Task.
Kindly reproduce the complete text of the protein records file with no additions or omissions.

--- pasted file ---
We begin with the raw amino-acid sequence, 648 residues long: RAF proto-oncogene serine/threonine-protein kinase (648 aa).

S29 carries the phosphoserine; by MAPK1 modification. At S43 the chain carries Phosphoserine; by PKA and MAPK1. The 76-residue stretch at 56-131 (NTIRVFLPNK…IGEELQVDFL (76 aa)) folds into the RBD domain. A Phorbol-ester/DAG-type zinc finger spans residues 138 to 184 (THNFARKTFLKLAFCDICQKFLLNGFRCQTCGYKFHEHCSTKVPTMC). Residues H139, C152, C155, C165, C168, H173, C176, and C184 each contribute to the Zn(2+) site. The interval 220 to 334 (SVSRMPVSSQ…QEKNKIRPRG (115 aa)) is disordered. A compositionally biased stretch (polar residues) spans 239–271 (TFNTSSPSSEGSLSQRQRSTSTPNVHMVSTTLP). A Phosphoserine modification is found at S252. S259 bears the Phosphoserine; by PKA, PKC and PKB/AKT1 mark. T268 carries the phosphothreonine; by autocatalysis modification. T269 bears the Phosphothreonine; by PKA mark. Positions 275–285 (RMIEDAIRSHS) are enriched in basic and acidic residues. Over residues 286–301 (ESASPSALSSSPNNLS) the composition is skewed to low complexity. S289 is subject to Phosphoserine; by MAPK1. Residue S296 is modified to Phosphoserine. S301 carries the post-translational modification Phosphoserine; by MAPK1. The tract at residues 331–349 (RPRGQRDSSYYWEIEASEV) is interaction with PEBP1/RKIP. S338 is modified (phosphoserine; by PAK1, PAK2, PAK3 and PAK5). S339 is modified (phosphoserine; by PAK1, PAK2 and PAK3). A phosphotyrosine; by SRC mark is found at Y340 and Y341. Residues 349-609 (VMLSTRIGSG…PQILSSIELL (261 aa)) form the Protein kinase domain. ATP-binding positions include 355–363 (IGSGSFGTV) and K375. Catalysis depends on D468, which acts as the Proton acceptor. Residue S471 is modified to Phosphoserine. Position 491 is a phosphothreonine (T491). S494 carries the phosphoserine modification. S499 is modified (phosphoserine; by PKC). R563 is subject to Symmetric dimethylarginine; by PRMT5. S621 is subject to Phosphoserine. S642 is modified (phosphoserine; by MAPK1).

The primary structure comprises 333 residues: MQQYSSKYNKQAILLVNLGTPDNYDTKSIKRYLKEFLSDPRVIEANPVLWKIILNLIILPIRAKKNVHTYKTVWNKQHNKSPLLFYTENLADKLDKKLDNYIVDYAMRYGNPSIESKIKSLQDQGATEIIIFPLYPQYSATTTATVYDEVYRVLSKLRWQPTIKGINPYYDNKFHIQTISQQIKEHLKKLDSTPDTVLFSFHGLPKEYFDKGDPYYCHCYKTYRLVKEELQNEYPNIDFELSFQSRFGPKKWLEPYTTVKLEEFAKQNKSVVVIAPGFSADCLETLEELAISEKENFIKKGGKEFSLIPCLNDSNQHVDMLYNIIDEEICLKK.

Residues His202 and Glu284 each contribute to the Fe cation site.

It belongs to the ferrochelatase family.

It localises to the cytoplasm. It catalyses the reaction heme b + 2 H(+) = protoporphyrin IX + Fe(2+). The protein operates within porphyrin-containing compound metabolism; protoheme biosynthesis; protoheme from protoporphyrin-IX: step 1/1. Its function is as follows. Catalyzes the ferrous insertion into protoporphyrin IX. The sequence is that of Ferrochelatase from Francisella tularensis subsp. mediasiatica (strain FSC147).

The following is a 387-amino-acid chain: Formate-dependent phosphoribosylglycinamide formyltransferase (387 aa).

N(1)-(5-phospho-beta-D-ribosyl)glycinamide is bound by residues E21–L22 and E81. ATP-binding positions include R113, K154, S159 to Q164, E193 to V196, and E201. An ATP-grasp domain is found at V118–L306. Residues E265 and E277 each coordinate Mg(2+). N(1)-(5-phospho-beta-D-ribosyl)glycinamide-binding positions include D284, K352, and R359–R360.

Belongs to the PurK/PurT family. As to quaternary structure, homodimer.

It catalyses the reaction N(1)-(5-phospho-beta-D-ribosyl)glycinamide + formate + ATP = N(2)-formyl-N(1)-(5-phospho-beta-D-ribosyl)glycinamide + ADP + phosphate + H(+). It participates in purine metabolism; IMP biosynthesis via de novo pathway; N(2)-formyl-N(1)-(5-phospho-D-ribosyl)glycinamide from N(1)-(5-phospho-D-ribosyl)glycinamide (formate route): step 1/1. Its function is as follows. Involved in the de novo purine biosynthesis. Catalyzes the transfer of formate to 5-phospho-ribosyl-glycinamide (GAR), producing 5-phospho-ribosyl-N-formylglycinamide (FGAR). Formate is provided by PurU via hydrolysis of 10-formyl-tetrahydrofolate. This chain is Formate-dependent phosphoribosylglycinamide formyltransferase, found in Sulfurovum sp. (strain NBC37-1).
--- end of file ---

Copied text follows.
We begin with the raw amino-acid sequence, 648 residues long: RAF proto-oncogene serine/threonine-protein kinase (648 aa).

S29 carries the phosphoserine; by MAPK1 modification. At S43 the chain carries Phosphoserine; by PKA and MAPK1. The 76-residue stretch at 56-131 (NTIRVFLPNK…IGEELQVDFL (76 aa)) folds into the RBD domain. A Phorbol-ester/DAG-type zinc finger spans residues 138 to 184 (THNFARKTFLKLAFCDICQKFLLNGFRCQTCGYKFHEHCSTKVPTMC). Residues H139, C152, C155, C165, C168, H173, C176, and C184 each contribute to the Zn(2+) site. The interval 220 to 334 (SVSRMPVSSQ…QEKNKIRPRG (115 aa)) is disordered. A compositionally biased stretch (polar residues) spans 239–271 (TFNTSSPSSEGSLSQRQRSTSTPNVHMVSTTLP). A Phosphoserine modification is found at S252. S259 bears the Phosphoserine; by PKA, PKC and PKB/AKT1 mark. T268 carries the phosphothreonine; by autocatalysis modification. T269 bears the Phosphothreonine; by PKA mark. Positions 275–285 (RMIEDAIRSHS) are enriched in basic and acidic residues. Over residues 286–301 (ESASPSALSSSPNNLS) the composition is skewed to low complexity. S289 is subject to Phosphoserine; by MAPK1. Residue S296 is modified to Phosphoserine. S301 carries the post-translational modification Phosphoserine; by MAPK1. The tract at residues 331–349 (RPRGQRDSSYYWEIEASEV) is interaction with PEBP1/RKIP. S338 is modified (phosphoserine; by PAK1, PAK2, PAK3 and PAK5). S339 is modified (phosphoserine; by PAK1, PAK2 and PAK3). A phosphotyrosine; by SRC mark is found at Y340 and Y341. Residues 349-609 (VMLSTRIGSG…PQILSSIELL (261 aa)) form the Protein kinase domain. ATP-binding positions include 355–363 (IGSGSFGTV) and K375. Catalysis depends on D468, which acts as the Proton acceptor. Residue S471 is modified to Phosphoserine. Position 491 is a phosphothreonine (T491). S494 carries the phosphoserine modification. S499 is modified (phosphoserine; by PKC). R563 is subject to Symmetric dimethylarginine; by PRMT5. S621 is subject to Phosphoserine. S642 is modified (phosphoserine; by MAPK1).

The primary structure comprises 333 residues: MQQYSSKYNKQAILLVNLGTPDNYDTKSIKRYLKEFLSDPRVIEANPVLWKIILNLIILPIRAKKNVHTYKTVWNKQHNKSPLLFYTENLADKLDKKLDNYIVDYAMRYGNPSIESKIKSLQDQGATEIIIFPLYPQYSATTTATVYDEVYRVLSKLRWQPTIKGINPYYDNKFHIQTISQQIKEHLKKLDSTPDTVLFSFHGLPKEYFDKGDPYYCHCYKTYRLVKEELQNEYPNIDFELSFQSRFGPKKWLEPYTTVKLEEFAKQNKSVVVIAPGFSADCLETLEELAISEKENFIKKGGKEFSLIPCLNDSNQHVDMLYNIIDEEICLKK.

Residues His202 and Glu284 each contribute to the Fe cation site.

It belongs to the ferrochelatase family.

It localises to the cytoplasm. It catalyses the reaction heme b + 2 H(+) = protoporphyrin IX + Fe(2+). The protein operates within porphyrin-containing compound metabolism; protoheme biosynthesis; protoheme from protoporphyrin-IX: step 1/1. Its function is as follows. Catalyzes the ferrous insertion into protoporphyrin IX. The sequence is that of Ferrochelatase from Francisella tularensis subsp. mediasiatica (strain FSC147).

The following is a 387-amino-acid chain: Formate-dependent phosphoribosylglycinamide formyltransferase (387 aa).

N(1)-(5-phospho-beta-D-ribosyl)glycinamide is bound by residues E21–L22 and E81. ATP-binding positions include R113, K154, S159 to Q164, E193 to V196, and E201. An ATP-grasp domain is found at V118–L306. Residues E265 and E277 each coordinate Mg(2+). N(1)-(5-phospho-beta-D-ribosyl)glycinamide-binding positions include D284, K352, and R359–R360.

Belongs to the PurK/PurT family. As to quaternary structure, homodimer.

It catalyses the reaction N(1)-(5-phospho-beta-D-ribosyl)glycinamide + formate + ATP = N(2)-formyl-N(1)-(5-phospho-beta-D-ribosyl)glycinamide + ADP + phosphate + H(+). It participates in purine metabolism; IMP biosynthesis via de novo pathway; N(2)-formyl-N(1)-(5-phospho-D-ribosyl)glycinamide from N(1)-(5-phospho-D-ribosyl)glycinamide (formate route): step 1/1. Its function is as follows. Involved in the de novo purine biosynthesis. Catalyzes the transfer of formate to 5-phospho-ribosyl-glycinamide (GAR), producing 5-phospho-ribosyl-N-formylglycinamide (FGAR). Formate is provided by PurU via hydrolysis of 10-formyl-tetrahydrofolate. This chain is Formate-dependent phosphoribosylglycinamide formyltransferase, found in Sulfurovum sp. (strain NBC37-1).